This super simple Asian Fish Recipe will become your new go-to weeknight meal that everyone will love!
Every time I make this Asian fish with ginger and soy recipe, I'm transported to the Asian market in Singapore, sitting at a round communal dinner table with fragrant sesame oil, ginger, garlic and lemon grass wafting through the air. The sound of families laughing, music and vendors and chefs calling out orders.
Pull up a chair. I've saved you a seat. I hope you ordered your own fish...
What you need to make this recipe:
Before we get to the step by step instructions, a few notes about the ingredients:
Fish: tilapia, basa, cod, catfish or your favorite white fish fillets are all good options here. If using frozen fish, just be sure to thaw overnight, if possible, and dry very well with paper towels to remove excess moisture.
Spice level: chili crisp adds a balanced flavor and spice to the dish, without being overwhelming. Garnishing with fresh red chilli adds more heat to the dish. Feel free to customize to your liking!
Full ingredient list and measurements included in the printable recipe card below.
1. Prepare aromatics
To begin, prep all of your toppings and aromatics. Julienne ginger and scallions, slice red chili, snip cilantro leaves and wedge a lime (for the garnish).
2. Prep fish
Combine ½ teaspoon salt, ½ teaspoon white pepper and 2 tablespoons of cornstarch. Dust over fish pieces. Set aside.
3. Make sauce
Make the sauce by combining 2 tablespoons fresh ginger (julienned or grated), ¼ cup light soy sauce, 2 tablespoons of water, 1 tablespoon of sesame oil, 1 tablespoon of rice wine vinegar, 2 teaspoons of sugar, and 1 teaspoon of chili crisp in a small bowl. Stir to combine. Set aside.
4. Cook fish
To cook the fish, heat 2 tablespoons of neutral oil (such as canola or peanut oil) in a large skillet on medium-high heat. Add dusted fish pieces to the hot oil, ensuring they are in one layer. Cook for 3 minutes, then carefully flip. You're not looking for any kind of browning, just an even cook.
Once the fish has been flipped in the pan, pour the ginger soy sauce over the fish in the pan. Bring to a simmer and cook for 3-4 more minutes. Test fish for doneness (internal temperature of about 145℉ and easily flakes with a fork) and then remove from heat.
5. Garnish and serve
Top with julienned green onions, sliced red chilis and cilantro leaves. Serve with lime wedges.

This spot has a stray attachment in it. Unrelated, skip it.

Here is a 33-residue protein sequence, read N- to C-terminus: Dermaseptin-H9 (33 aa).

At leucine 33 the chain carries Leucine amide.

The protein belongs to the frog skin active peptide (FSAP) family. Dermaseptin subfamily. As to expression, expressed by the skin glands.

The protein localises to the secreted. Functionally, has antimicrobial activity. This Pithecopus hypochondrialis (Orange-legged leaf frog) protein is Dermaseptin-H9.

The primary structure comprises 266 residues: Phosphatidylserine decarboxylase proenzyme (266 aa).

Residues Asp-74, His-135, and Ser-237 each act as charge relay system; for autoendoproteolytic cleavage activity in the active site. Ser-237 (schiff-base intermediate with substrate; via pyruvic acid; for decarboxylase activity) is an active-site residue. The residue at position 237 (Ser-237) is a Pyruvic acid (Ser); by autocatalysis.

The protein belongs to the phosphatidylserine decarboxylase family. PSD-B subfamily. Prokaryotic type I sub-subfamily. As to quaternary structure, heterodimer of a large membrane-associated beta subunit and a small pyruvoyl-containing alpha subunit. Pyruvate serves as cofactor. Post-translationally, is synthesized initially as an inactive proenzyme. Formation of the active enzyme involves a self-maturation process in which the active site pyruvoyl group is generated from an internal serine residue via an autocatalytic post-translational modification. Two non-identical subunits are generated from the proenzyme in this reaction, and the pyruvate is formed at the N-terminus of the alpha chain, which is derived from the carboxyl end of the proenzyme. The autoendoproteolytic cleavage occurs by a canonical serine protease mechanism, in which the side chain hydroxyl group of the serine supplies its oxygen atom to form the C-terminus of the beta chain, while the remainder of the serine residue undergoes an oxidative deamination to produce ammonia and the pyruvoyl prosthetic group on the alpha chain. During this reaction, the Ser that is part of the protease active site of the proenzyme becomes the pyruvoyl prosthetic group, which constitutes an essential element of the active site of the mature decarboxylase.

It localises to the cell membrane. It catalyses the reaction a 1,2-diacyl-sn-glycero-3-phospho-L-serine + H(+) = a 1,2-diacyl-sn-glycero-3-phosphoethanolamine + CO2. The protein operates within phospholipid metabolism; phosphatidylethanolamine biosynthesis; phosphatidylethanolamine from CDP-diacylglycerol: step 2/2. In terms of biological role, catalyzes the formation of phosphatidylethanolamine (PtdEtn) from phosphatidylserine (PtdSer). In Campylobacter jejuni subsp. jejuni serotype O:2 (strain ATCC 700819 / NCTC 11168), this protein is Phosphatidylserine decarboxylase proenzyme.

FAQ's and Serving Suggestions:
There are a number of good fish options for this simple dish. I've made it with almost every type of fish available to me, including: cod fillets, hake, red snapper, tilapia, catfish, Chilean sea bass, and haddock. Just about any type of white fish will work. It's one of the most adaptable fish recipes I've cooked. While I chose tilapia for this dish, the list above includes great alternatives.
Absolutely. While I have made this with the freshest fish from our local fish market, I most often make it with any white fish fillets in my freezer or on sale that week. Any fish in filet form is ideal. My favorites are tilapia (or basa) and hake - both abundant in Portugal. Tilapia, cod and haddock would be good options in the U.S.
The recipe calls for topping the fish with spring onions, cilantro and red chilis. It would be so sad to serve this without white rice, so please don't make that mistake. The fish sauce is incredibly flavorful over white rice, but you might want to dial it up even more by serving Ginger Scallion Sauce. For side dishes, a cool cucumber salad (Din Tai Fung's recipe) would be lovely, as would a steaming dish of Chinese Eggplant with Oyster Sauce.
I found that this skillet recipe was a great way to keep the flesh of the fish tender and flavorful while maintaining a short cooking process. I have not tried baking this recipe - if you try it, please let me know how it turns out.
Leftover fish can be stored in an airtight container in the fragrant fish sauce. Make a quick fried rice the next day, flaking the fish into the leftover white rice and topping with the sauce, along with fresh cilantro and spring onions.